published: 23 /
Lisa Torem is impressed with Laura Shenton's well-researched and informative book about progressive rock band Curved Air's early history in the 1970s.
Curved Air, which formed in the 1970s, remains renowned for its impressive, eclectic catalogue. In her new book, author Laura Shenton, in alignment with the 'Decades' series, focuses in on the British band’s ambitious run.
Shenton notes that band members, violinist Darryl Way, keyboardist Francis Monkman and drummer Florian Pilkington-Miksa were originally members of Sisyphus. Shortly thereafter, bassist Robert Martin came aboard. But it wasn’t until the addition of sole female performer, the colourful Sonja Kristina, that these pioneers really found their footing.
Women vocalists were still anomalies then, but this singer “had a very hippie bohemian sort of charisma about her.” Her roots may have been in folk, but she was discovered, remarkably, during a production of the hip, rock musical, 'Hair'—need I say more?
The timing could not have been better; youth of the late 1960s and early 1970s were wholeheartedly receptive to musical innovation. As such, it didn’t take long before they fell into line with the ensemble’s vision: a free-wheeling amalgamation of amplified classical and experimental sonics, and beyond.
After engaging in label bidding wars, and releasing debut ‘Air Conditioning', the British band wooed the press with ‘Back Street Luv’ which successfully charted. But over the years, with success taking its toll, and perspectives colliding, line-up changes were imminent. Interestingly, drummer Stewart Copeland became a major force during one such iteration before becoming indispensable in The Police.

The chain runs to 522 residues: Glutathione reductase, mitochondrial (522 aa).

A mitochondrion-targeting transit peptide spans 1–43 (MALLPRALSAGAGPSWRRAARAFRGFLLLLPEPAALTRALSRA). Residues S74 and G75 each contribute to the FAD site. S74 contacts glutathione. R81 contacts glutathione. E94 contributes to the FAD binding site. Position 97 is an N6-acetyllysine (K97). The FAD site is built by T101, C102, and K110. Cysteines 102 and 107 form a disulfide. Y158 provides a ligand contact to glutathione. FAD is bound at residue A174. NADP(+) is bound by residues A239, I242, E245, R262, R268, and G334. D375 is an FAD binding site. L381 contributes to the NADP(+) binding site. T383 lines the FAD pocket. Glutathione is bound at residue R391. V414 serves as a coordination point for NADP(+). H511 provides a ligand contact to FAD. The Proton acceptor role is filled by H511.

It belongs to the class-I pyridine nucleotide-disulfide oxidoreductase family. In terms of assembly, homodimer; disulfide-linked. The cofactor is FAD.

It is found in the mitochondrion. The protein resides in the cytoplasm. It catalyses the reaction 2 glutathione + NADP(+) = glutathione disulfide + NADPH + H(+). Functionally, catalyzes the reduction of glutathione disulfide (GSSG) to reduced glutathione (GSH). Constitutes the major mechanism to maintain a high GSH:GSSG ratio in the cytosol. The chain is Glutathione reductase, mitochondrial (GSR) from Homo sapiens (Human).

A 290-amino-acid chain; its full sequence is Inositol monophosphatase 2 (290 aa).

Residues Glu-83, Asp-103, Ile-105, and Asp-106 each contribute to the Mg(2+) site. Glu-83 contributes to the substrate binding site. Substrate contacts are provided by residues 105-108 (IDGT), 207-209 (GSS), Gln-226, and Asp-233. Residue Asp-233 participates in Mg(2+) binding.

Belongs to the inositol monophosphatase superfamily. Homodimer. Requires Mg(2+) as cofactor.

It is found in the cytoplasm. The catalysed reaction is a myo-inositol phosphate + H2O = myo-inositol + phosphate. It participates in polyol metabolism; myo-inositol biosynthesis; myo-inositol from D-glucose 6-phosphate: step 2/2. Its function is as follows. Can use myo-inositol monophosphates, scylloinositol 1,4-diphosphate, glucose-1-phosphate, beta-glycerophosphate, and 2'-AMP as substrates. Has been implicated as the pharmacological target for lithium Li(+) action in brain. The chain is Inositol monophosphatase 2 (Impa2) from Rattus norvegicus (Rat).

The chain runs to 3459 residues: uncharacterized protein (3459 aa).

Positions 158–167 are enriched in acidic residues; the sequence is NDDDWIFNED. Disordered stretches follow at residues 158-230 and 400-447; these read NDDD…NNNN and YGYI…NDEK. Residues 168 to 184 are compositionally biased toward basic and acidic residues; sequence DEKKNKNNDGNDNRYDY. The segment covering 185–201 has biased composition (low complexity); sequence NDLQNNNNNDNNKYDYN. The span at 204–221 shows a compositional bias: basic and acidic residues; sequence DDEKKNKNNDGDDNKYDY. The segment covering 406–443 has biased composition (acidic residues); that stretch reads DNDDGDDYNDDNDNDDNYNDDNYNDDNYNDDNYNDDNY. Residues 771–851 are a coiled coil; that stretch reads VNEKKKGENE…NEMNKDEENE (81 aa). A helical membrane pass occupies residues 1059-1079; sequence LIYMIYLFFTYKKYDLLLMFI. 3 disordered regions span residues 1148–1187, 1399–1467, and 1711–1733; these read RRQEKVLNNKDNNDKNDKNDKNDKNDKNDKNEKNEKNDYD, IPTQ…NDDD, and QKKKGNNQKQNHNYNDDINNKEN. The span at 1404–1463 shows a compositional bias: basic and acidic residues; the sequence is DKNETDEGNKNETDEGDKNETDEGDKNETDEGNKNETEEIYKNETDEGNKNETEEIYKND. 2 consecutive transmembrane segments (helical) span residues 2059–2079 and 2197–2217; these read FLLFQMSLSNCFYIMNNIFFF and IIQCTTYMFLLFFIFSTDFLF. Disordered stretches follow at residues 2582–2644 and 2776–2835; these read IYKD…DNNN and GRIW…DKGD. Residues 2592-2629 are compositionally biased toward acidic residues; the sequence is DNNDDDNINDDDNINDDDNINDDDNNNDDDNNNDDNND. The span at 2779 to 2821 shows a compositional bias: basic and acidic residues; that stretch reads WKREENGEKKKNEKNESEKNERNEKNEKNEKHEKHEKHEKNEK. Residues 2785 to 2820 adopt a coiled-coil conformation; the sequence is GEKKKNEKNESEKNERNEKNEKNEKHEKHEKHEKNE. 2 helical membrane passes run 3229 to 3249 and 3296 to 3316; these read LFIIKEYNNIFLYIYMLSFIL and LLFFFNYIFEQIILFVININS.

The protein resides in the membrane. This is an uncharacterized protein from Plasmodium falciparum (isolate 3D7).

As one can imagine, there are innumerable changes of the guard; members drop out, and move forward with individual and collective pursuits. That said, Shenton continues to imbue a high regard for the talents at-hand.
The detailed analyses provide a rich portrait of Curved Air’s legacy. The back stories inspire the reader to discover, or rediscover the band’s catalogue. I especially enjoyed the interviews about songwriting and the images which showcased Curved Air’s unique styles. The “Appendices” also serve to round out the story, with extensive tour date and lineup information.
Shenton was inspired to write the book because nobody else had, and she wanted to be part of the documentation process. She completed that goal, but accomplished so much more.
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